Exchange Conferencing Server contains a group of interrelated components and services that work together to provide real-time conferencing. In addition to these internal features, external components and services from other products are necessary for Exchange Conferencing Server to work. This section discusses these internal and external components and services and the recommended client configuration.
The following figure illustrates how these components and services relate to one another. A description of each component follows.
Figure 2.1 Exchange 2000 Conferencing Server interrelated components and services
The following components and services are included with Exchange 2000 Conferencing Server.
Conference Management Service manages conference technology providers and allows for the management of conference resources, scheduled conference profiles, conference duration, and verification of attendee access rights. Conference Management Service controls the client’s access to all online conferences. Clients access conference access pages from a Web site hosted by IIS.
Data Conferencing Provider is a conference technology provider consisting of a controller — which must be installed on the same server as Conference Management Service — and one or more T.120 MCUs. You can install MCUs on a separate server that does not have other Exchange Conferencing Server or Exchange components.
Video Conferencing Provider is always installed with Conference Management Service. In addition, MADCAP must be installed on a server on the network for video conferencing to function.
Conference participants use these HTML pages to join and participate in conferences. Exchange Conferencing Server uses IIS to host the conference access pages. A portion of the access control for these pages is based on IIS settings for public or private conferences.
The T.120 MCU service runs as a component of Data Conferencing Provider and is used to interconnect network connections between participants in a data conference. The MCU communicates with the Data Conferencing Provider controller through a distributed Component Object Model (COM) session and with conference participants through the T.120 protocol. You must install an MCU to have online data conferences. You can install MCUs on Windows 2000 sites with Conference Management Service, or without it. If you install an MCU on a Windows 2000 site without Conference Management Service, you must be able to connect to another site running Conference Management Service.
The H.323 video conference bridge service runs as a component of the T.120 MCU. It permits clients with NetMeeting that are unable to connect directly to Video Conferencing Provider multicast conferences to connect through a H.323 unicast session.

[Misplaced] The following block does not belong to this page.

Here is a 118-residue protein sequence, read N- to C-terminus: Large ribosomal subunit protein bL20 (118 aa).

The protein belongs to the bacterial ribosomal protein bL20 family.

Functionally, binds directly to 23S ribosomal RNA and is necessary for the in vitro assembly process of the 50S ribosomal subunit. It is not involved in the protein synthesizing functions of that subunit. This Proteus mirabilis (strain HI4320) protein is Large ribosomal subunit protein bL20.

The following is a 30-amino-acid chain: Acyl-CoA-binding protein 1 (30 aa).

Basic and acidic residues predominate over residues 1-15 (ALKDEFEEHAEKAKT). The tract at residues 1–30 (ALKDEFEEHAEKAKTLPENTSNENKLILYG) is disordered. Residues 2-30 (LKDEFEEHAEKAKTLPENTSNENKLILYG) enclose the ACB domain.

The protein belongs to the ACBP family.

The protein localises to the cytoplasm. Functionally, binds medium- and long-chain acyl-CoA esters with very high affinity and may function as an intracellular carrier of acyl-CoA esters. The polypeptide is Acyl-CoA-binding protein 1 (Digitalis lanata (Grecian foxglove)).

In addition to the two conference technology providers that Exchange Conferencing Server includes, Conference Management Service can accommodate third-party conference technology providers that are specifically designed for it.
The following are additional components and services that are required for Exchange Conferencing Server. These are required components and services that must be present on your Windows 2000 site or on your client’s computers in order to use all of the features of Exchange Conferencing Server.
Exchange Conferencing Server uses Exchange 2000 Server to store the conference schedule and reserve conference resources. This makes it easy to apply Exchange policies to elements of Exchange Conferencing Server.
Exchange Conferencing Server uses two types of Exchange mailboxes: a conference calendar mailbox and a conference resource mailbox. The conference calendar mailbox stores the definitions and structure of all conferences. The conference resource mailbox is invited to a conference to reserve the virtual conference room of the conference technology providers hosting the conference.
MADCAP servers must exist on the network and routers must be multicast-aware for multicast video conferences to work. Servers running DHCP can assign multicast and unicast addresses. You configure multicast scopes and corresponding multicast IP ranges with Administrative Tools on Windows 2000. This is required before users can successfully schedule and conduct video conferences.
The T.120 MCU uses Certificate Services to enroll in the X509v3 public certificate authentication. The MCU uses these certificates to authenticate conference participants and connections with other MCUs during secure data conferences.
Conference participants can obtain client certificates from Certificate Services. To join private conferences, participants using NetMeeting 3.01 must have client certificates.
Exchange Conferencing Server stores all configuration information in Active Directory. This facilitates multimaster, remote, and offline administration. Exchange Conferencing Server also uses information in Active Directory to access the network topology.
Exchange Conferencing Server and conference technology providers use Microsoft Management Console (MMC) for system administration.
Clients running Windows 2000 can participate in multicast video conferences because Windows 2000 is multicast-enabled. Windows 2000 includes Telephony Application Programming Interface (TAPI) 3.0 telephony libraries. Exchange Conferencing Server uses these libraries support multicast video conferencing.
Conference organizers use an e-mail client to schedule conferences and reserve conference resources. Outlook 2000 is the preferred e-mail client for Exchange Conferencing Server. You can also use previous versions of Outlook or Outlook Web Access.
NetMeeting 3.01 is the preferred T.120 client. This application allows conference participants to connect to an MCU and send and receive data during a data conference. You can also use other T.120-compliant applications.